In her comment on my last post (which was embarrassingly long ago), Rachel said the following:
If you understand that hugging everyone in the dorm loudly is a liturgical abuse, but are not complaining and making the best of it, good for you. But don’t ever try to perpetuate such a thing. The sign of peace in your dorm has been re-purposed – it is supposed to be a dignified sign of unity and charity, but it has turned into an exchange of physical affection which is inappropriate and distracting.
Now, as the discerning reader might guess from the highly controversial title I’ve chosen for this post, I’m going to try to argue for the perpetuation of this “inappropriate and distracting” practice, which I have thus far only encountered in the setting of the dorm mass. However irreverent the practice may seem, it nonetheless reflects the realization of Christian communion in a way that other iterations of the Sign of Peace simply do not.
Not too long ago, I had heard of suggestions that the sign of peace ought to be, if not omitted, then moved to the beginning of the service, and for a time I supported these suggestions. However, it eventually struck me that the fact that the sign of peace was where it was ought to mean something, and indeed does: the presence of Christ and the contemplation thereof draws us into closer communion with each other, and that contemplation ought to lead us to more dramatic action than a handshake. It is not without reason that the early Christians were told to greet each other with a kiss (e.g. 1 Peter 5:14). Physical exchanges of affection are not necessarily “inappropriate and distracting” in the context of the liturgy, but rather, can be understood as flowing out of a proper understanding of what the Eucharist is and does.
Does every individual participating in the Sign of Peace at dorm mass approach the act in the way I describe? Certainly not. But this will not be corrected simply by forcing it back into the model of the average parish mass, in which people stiffly shake hands with a few people who happen to be seated
next to them one full pew in front or behind because of our American personal space issues. Rather, the excesses of the Sign of Peace at dorm Mass are solved by a better understanding of what the sign of peace means. The goal is not to make it look different, but rather, to make what already happens more deliberate, in two senses of the word.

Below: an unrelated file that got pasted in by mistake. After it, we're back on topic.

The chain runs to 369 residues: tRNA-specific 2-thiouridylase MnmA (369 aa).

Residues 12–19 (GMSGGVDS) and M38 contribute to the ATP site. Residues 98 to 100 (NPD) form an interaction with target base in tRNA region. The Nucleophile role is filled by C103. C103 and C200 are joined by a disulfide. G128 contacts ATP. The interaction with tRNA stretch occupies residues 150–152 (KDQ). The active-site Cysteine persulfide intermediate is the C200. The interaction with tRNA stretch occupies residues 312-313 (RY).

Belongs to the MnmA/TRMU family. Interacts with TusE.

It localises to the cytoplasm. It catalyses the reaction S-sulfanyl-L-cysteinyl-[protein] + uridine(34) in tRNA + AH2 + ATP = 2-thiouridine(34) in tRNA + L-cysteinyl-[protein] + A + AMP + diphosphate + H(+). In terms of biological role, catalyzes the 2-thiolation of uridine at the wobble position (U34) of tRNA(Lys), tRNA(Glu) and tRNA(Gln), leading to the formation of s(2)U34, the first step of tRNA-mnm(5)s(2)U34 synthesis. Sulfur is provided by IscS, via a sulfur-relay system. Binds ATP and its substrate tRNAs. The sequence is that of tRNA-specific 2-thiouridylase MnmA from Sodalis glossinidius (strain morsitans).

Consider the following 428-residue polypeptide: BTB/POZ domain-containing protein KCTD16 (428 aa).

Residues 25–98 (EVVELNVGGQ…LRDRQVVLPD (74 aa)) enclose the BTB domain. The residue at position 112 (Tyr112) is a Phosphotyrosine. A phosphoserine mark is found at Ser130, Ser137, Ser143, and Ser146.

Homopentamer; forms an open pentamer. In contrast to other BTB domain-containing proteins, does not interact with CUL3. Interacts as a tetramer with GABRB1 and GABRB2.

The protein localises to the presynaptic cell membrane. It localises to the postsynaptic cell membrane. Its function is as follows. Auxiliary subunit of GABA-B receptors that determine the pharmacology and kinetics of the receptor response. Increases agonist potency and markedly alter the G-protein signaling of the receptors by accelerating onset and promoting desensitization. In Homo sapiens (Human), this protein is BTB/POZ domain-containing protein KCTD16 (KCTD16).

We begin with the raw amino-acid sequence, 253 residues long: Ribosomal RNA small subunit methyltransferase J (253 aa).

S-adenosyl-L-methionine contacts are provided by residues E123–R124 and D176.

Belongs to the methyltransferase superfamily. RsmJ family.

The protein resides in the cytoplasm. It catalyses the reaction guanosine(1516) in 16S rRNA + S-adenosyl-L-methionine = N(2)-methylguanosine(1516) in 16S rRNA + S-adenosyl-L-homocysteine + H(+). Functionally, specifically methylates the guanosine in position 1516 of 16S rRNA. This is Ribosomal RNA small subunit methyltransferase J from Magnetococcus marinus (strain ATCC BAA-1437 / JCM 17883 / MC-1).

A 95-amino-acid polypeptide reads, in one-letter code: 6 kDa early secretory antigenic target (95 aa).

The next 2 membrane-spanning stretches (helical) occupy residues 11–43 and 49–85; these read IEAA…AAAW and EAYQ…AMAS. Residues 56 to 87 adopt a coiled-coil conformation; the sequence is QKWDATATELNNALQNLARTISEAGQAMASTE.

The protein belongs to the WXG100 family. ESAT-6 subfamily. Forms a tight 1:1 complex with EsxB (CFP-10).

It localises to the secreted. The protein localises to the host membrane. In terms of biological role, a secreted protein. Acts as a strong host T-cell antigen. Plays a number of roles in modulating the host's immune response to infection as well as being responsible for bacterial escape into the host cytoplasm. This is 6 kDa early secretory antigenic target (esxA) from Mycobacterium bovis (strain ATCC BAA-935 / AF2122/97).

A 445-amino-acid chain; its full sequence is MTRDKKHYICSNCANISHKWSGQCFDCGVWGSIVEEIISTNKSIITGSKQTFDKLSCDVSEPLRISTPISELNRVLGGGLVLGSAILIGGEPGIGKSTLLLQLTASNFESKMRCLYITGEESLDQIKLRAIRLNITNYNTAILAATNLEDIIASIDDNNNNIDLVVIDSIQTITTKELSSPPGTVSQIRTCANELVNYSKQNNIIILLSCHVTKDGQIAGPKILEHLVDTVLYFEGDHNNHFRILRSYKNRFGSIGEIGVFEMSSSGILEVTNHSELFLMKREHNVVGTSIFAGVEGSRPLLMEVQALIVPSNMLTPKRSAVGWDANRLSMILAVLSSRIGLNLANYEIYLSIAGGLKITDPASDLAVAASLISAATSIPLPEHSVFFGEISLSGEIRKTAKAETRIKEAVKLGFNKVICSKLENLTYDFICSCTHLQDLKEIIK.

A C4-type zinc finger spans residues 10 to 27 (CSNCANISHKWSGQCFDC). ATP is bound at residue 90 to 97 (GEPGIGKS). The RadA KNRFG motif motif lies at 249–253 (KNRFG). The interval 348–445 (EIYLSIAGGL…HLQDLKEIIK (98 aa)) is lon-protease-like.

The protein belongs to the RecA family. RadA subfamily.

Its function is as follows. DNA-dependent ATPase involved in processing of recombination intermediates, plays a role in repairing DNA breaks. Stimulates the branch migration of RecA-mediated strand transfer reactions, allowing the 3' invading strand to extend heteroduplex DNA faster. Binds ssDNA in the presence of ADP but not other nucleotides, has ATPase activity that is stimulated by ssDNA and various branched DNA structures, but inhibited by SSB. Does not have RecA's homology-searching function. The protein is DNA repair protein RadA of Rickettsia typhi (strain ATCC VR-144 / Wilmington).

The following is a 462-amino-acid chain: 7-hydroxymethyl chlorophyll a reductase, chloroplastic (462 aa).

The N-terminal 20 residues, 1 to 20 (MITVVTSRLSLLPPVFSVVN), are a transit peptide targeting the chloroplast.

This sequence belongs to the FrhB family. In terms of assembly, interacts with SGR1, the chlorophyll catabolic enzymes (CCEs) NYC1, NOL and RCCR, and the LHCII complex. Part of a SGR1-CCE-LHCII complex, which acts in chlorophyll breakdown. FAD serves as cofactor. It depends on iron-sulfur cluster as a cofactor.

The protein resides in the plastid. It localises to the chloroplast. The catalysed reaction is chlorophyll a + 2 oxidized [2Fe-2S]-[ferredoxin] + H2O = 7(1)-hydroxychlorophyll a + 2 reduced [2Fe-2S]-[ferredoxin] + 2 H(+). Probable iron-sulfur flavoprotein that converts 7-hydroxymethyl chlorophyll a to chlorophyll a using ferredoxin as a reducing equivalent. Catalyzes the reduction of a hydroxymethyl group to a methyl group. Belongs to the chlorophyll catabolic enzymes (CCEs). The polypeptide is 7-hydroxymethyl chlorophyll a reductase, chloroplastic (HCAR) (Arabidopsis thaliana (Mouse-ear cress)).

The first sense of “deliberate” is the most obvious: the communion which is more credibly expressed through the physical exchange of affection needs to be backed up by the intention to express Christian communion. The second sense of “deliberate” is, of course, related: it needs to slow down just a bit. While hugging is not necessarily irreverent and even leaving your immediate area to exchange the sign of peace is not, as I understand it, wrong, it could stand to be a touch more “dignified.” However, being “dignified” ought not be our primary concern. Rather, the goal of the sign of peace (as I, in all my ignorance) understand it, is to recognize in word and deed the dignity of others in the light of the Paschal Mystery. This “liturgical abuse” arises more or less spontaneously as an expression of Christian community. The solution to the discernible excesses of the sign of peace in dorm liturgy lies not in stifling the expression of communion, but rather, in identifying more clearly the nature of that which is being expressed so that the expression itself becomes less ambiguous (and therefore, hopefully, less distracting to those unused to such gestures of affection).
If the insights in my previous post were correct, then the communion expressed through the sign of peace in every liturgy is so much more profound than a hesitant handshakes and muttered “peacebewithyou” can begin to express. In short, I do not merely wish to perpetuate this “liturgical abuse,” but to perfect and propagate it.